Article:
Rebecca Explaining "What It Means to Be a Parent" on This Is Us Had Us Nodding Through Sobs

Warning: This Is Us season two spoilers lie ahead.

During the ninth episode of the second season of This Is Us, "Number Two," Rebecca (Mandy Moore), the Pearson family matriarch, has a rare and touching moment with her teenage daughter, Kate. With their turbulent relationship coming to a head after Rebecca finds out that Kate was secretly applying to Berklee College of Music, the pair reconcile in their own ways while they're sitting in the hospital waiting room together after Kevin's football accident.

Kate apologizes for keeping her application a secret, but she was worried about not getting in — which she said would "crush" her — and more importantly, she didn't want to disappoint her mom on top of that. However, Rebecca explains to her daughter that she can't actually be disappointed with her — she can only be disappointed for her — because of what it means to be a parent.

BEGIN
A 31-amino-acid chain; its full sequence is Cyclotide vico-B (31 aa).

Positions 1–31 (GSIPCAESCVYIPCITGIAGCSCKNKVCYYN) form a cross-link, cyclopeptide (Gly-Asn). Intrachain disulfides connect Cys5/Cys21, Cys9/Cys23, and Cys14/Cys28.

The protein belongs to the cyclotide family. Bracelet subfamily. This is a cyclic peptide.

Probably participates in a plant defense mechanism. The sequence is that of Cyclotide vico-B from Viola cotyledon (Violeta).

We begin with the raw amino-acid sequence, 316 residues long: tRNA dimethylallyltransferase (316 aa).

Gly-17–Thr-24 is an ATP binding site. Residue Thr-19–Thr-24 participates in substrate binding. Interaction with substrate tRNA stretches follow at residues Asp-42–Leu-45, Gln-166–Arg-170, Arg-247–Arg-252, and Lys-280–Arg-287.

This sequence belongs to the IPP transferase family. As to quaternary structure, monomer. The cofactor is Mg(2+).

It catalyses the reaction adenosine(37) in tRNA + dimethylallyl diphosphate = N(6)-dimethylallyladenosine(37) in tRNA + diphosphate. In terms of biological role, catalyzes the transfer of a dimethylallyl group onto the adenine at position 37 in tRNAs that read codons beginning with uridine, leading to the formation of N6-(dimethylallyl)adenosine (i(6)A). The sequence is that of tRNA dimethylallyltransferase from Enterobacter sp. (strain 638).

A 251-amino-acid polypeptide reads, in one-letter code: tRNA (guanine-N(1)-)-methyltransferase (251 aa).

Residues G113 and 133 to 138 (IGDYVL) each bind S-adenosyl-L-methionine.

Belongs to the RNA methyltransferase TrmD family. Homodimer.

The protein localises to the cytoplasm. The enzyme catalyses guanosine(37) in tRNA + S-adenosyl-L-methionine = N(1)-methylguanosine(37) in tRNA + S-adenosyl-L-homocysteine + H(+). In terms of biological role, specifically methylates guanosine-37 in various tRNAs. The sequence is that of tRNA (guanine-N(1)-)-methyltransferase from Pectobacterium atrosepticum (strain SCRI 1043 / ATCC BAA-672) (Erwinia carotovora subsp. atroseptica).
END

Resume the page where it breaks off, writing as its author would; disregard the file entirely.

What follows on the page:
"My mom was tough," Rebecca tells Kate. "I mean, you know that, you've seen it. She was just a closed, steel door. And even if you could get through, there was a room full of spikes right behind it. I always wanted to have a daughter because I wanted to do it a different way. I wanted to be the mom that had her arms wide open just waiting for you to fall in if you needed it. And somehow, I don't know, we just never got there, did we?"

"Mom—," Kate starts.

"No, it's not your job to make me feel better," Rebecca counters. "It's not — it's my job. It's my job to keep standing there with my arms wide open, waiting for you to maybe someday fall inside if you needed it. And if you do, I'll love you. And if you don't, I'll love you, too — because that's what it means to be a parent. You'll see one day."

And fall inside her arms Kate finally does, about 20 years later when Rebecca shows up to hers and Toby's apartment after the couple suffer a miscarriage (making the last line of Rebecca's heartwarming speech absolutely gut-wrenching). While we got basically instant gratification in terms of witnessing that emotional hug between the two just moments after the waiting room scene, to imagine Rebecca waiting 20 years for it to happen is, in a way, bittersweet. Although it's heartbreaking, that's what she said she'd do, after all.

If that doesn't make you nod your head through chest-wracking sobs and hold your babies a little tighter, we don't know what will.